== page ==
There’s always the worry of cars. Or coyotes. My neighbor swears up and down that he saw one in my yard recently.
And there was the screaming sound I heard last night. I went outside onto my deck, shining a flashlight around my yard, because I thought a child had gotten out of their home. But it wasn’t human screaming. After nervous comparisons on Youtube, I determined it was a fox.
Tonight, everything is quiet. I pull on my exercise clothes, still freshly scented with detergent. And I prepare to run.
I was never allowed to run after sunset when I was a teenager. My parents forbid it. I’d get hit by a car, or worse, kidnapped. Better to slowly die of heart disease, in a hospital bed when people can hold your hand as you go. But you still go, don’t you, in the end?
I still have reservations. I try not to run at night. I seek out the artificial glow of gyms, or the friendliness of morning runs. Mornings are when people walk their dogs. And people who walk their dogs are good people, the kind who won’t kidnap you.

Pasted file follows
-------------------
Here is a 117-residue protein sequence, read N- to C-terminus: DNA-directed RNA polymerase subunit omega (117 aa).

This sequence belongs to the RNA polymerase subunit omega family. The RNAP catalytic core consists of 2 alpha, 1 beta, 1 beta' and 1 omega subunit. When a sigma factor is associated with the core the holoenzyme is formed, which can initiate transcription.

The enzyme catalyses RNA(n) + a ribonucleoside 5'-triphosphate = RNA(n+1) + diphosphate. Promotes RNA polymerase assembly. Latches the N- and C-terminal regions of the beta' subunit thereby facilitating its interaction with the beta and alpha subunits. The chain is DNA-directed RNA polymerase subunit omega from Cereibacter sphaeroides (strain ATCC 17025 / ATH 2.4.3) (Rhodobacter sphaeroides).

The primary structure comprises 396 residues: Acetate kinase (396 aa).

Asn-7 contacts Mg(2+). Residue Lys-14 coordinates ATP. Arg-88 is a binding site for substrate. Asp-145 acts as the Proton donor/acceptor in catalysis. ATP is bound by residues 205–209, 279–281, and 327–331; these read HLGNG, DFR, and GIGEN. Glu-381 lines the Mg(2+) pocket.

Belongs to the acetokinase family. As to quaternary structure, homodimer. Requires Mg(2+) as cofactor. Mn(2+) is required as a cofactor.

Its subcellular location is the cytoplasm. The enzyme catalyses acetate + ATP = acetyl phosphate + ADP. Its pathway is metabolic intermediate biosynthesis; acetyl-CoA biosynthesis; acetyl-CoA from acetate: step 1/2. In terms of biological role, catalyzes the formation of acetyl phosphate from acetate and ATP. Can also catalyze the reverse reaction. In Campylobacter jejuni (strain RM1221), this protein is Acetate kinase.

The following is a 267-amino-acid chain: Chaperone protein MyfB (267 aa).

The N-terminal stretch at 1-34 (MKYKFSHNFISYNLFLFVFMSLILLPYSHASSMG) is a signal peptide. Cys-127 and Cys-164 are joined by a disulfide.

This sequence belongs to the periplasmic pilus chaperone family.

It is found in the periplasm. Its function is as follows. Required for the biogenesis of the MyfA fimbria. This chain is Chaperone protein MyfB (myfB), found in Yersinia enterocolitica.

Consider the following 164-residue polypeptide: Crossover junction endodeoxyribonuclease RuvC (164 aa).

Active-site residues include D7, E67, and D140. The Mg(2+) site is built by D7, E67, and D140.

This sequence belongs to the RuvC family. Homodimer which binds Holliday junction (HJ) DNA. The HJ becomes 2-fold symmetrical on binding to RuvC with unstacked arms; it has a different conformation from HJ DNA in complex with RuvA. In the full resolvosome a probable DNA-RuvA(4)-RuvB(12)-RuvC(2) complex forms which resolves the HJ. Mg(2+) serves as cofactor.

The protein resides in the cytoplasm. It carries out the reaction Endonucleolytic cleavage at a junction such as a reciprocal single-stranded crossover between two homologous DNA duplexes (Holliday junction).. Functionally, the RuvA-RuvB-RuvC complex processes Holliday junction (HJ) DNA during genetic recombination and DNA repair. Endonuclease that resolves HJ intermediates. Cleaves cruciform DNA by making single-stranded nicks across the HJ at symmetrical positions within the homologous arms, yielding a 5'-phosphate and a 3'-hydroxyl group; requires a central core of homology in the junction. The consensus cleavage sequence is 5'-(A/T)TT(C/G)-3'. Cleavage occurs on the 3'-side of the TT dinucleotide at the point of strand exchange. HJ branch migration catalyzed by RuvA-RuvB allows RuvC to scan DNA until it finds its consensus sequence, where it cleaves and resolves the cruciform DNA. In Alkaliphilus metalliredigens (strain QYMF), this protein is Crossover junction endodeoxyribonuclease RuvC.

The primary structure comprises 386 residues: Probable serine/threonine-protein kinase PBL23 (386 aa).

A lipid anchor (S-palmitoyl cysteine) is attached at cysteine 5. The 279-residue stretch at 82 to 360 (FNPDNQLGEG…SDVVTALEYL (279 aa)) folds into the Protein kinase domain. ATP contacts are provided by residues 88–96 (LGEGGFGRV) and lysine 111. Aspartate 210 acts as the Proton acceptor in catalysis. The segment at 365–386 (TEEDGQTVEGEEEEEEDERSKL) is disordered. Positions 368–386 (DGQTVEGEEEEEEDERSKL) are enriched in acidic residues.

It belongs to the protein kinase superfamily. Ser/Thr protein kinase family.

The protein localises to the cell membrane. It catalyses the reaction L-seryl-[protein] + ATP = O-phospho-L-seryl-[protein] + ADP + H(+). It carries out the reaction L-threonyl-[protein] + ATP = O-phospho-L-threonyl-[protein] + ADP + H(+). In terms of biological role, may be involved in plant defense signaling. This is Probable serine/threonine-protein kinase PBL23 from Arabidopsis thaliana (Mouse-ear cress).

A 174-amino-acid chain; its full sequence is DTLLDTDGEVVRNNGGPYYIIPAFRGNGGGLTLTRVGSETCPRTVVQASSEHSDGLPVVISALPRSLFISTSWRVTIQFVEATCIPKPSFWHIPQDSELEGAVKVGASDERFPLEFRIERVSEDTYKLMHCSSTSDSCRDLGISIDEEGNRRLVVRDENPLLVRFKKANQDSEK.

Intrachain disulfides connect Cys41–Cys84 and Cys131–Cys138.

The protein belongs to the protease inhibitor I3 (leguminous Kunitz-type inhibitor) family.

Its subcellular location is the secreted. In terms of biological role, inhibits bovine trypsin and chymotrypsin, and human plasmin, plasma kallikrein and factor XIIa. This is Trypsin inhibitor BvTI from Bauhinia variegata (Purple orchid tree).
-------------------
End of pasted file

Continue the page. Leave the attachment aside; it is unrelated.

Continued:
But if I wake up late, and after I attend to work and homework and my fitness app says I still have 15 minutes to go, I lace up my sneakers and head outside at twilight. I decide on one loop around my neighborhood. Anything else, and it’ll be too dark. A full, inky dark I can get lost in. Twilight is my last refuge, and the furthest I’ll go.
Neon clothes are your friend at twilight, and people in cars tend to see those. You can’t wear just black or gray. You need to stand out when you run, like a child’s glow stick on Halloween.
So I go. Soon I feel like I’ve been running for a year, but it’s only been eleven minutes. I’m slow, but I try to outrun my thoughts. I can’t always out-think them or out-sleep them. I can’t hide them in a jar, because they always find their way out. But running silences them, for a little while at least.
Cars pass, as they always do, making their way in the night. Usually I’m in one of them, thinking, What’s someone doing out walking after dark? Or maybe they don’t notice me at all, as they ramble down the road.
I pull down my hood and let the full force of the spring air hit my face. My phone is recording my workout, as I rack up points like a player in a video game. My heart beats and tries to become strong. My legs ache and one of my feet starts to throb. Breathing is unusually difficult. But I look up, and the moon has risen, and home is within sight.